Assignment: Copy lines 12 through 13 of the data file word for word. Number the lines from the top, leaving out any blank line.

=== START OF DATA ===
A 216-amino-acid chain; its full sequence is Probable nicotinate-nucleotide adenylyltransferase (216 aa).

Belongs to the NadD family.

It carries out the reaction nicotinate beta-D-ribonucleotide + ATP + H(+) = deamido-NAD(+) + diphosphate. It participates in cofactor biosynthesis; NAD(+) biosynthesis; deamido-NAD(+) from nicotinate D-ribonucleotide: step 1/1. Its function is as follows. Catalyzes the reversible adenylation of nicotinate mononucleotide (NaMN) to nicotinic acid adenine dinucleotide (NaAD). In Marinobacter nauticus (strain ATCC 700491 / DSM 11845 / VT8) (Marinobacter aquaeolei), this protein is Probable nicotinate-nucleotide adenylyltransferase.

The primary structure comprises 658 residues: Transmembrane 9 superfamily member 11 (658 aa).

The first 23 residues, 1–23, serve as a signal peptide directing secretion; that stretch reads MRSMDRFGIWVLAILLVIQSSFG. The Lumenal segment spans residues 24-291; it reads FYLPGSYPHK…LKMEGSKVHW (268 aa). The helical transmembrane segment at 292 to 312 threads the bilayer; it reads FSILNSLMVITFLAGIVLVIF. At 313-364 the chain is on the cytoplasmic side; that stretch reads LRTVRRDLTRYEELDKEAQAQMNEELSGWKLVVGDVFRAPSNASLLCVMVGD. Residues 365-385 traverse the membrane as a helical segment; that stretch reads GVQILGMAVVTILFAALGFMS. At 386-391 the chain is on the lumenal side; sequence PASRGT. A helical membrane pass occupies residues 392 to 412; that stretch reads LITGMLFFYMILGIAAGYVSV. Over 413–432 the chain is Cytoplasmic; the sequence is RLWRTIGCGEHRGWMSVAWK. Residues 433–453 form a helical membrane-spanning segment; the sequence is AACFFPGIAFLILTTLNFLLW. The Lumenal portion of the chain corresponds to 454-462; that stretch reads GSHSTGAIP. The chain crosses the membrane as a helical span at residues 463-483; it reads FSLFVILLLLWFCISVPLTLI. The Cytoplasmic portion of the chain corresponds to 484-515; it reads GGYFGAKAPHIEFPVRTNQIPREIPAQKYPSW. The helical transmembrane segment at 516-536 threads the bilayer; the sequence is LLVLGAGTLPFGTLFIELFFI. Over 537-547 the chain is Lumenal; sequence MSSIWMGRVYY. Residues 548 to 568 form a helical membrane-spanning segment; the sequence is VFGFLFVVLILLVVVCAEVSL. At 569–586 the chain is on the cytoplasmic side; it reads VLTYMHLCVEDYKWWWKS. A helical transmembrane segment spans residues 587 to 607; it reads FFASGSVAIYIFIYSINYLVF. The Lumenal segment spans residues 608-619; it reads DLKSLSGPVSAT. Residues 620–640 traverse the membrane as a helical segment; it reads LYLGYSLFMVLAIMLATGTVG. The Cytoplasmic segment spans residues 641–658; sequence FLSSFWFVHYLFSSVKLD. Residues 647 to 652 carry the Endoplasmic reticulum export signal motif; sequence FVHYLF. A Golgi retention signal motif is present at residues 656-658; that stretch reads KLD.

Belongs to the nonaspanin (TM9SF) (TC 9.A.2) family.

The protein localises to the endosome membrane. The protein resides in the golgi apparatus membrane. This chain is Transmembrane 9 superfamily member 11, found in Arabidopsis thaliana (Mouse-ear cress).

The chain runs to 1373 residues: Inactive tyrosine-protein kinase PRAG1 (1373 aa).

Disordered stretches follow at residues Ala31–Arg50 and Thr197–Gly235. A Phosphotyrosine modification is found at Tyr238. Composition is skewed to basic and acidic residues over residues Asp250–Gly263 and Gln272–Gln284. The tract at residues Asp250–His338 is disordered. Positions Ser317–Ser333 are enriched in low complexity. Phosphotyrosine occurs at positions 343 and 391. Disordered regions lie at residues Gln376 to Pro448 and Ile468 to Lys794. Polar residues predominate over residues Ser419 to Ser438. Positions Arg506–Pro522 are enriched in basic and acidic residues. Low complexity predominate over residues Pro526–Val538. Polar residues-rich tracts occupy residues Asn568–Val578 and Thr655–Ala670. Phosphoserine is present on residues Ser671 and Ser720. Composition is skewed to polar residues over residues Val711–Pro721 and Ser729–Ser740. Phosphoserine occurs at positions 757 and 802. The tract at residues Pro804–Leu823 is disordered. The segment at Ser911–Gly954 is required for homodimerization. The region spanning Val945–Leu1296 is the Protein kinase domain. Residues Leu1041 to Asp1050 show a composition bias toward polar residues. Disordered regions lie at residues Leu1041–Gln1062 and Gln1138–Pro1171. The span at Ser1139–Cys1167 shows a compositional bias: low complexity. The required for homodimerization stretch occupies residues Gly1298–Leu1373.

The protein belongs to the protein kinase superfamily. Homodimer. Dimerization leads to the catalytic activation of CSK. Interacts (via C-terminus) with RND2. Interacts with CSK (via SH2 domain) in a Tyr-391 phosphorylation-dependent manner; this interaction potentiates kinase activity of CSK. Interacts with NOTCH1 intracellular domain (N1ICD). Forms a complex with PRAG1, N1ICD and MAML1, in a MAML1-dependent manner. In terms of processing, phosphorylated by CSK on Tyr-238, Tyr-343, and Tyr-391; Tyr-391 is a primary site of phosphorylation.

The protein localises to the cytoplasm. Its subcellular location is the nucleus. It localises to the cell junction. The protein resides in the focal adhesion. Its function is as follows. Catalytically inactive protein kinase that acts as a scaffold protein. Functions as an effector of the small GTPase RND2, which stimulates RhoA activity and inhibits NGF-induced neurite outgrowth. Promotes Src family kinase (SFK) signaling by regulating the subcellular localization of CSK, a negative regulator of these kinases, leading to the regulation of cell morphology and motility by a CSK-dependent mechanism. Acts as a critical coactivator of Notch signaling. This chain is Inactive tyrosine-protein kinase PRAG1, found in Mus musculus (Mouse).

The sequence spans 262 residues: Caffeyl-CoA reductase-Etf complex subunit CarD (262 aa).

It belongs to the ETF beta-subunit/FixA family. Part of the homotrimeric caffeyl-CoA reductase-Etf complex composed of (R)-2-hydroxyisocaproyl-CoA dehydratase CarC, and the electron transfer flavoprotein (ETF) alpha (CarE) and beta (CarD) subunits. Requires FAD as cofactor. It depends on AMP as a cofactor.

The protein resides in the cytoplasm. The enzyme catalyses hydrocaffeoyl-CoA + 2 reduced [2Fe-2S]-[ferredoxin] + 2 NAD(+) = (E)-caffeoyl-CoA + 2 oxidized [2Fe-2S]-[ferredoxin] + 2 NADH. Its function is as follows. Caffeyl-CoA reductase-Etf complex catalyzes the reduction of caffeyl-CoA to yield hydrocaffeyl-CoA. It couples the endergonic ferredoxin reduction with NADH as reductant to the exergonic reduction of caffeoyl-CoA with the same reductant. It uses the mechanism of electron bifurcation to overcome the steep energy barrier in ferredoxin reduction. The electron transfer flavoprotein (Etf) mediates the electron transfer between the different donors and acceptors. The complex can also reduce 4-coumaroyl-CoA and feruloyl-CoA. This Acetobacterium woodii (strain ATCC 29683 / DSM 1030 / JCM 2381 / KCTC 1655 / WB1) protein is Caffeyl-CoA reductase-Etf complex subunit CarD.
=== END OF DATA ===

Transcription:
The sequence spans 262 residues: Caffeyl-CoA reductase-Etf complex subunit CarD (262 aa).

It belongs to the ETF beta-subunit/FixA family. Part of the homotrimeric caffeyl-CoA reductase-Etf complex composed of (R)-2-hydroxyisocaproyl-CoA dehydratase CarC, and the electron transfer flavoprotein (ETF) alpha (CarE) and beta (CarD) subunits. Requires FAD as cofactor. It depends on AMP as a cofactor.